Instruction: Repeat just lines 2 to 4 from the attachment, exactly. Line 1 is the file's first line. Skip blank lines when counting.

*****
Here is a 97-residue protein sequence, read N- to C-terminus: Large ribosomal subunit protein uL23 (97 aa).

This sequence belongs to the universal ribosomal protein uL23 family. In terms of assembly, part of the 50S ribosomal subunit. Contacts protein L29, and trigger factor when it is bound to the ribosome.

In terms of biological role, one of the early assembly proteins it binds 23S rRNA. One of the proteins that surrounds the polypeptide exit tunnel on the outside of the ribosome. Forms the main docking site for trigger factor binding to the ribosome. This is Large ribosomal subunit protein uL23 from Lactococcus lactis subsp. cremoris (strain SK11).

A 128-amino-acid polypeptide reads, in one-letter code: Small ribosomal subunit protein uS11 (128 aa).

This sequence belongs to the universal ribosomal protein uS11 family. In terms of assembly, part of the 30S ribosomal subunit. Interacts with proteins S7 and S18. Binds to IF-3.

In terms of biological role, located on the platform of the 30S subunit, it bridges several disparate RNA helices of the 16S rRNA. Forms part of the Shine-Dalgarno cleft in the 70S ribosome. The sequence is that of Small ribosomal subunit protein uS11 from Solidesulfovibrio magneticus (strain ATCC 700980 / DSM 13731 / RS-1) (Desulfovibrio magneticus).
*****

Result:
This sequence belongs to the universal ribosomal protein uL23 family. In terms of assembly, part of the 50S ribosomal subunit. Contacts protein L29, and trigger factor when it is bound to the ribosome.

In terms of biological role, one of the early assembly proteins it binds 23S rRNA. One of the proteins that surrounds the polypeptide exit tunnel on the outside of the ribosome. Forms the main docking site for trigger factor binding to the ribosome. This is Large ribosomal subunit protein uL23 from Lactococcus lactis subsp. cremoris (strain SK11).

A 128-amino-acid polypeptide reads, in one-letter code: Small ribosomal subunit protein uS11 (128 aa).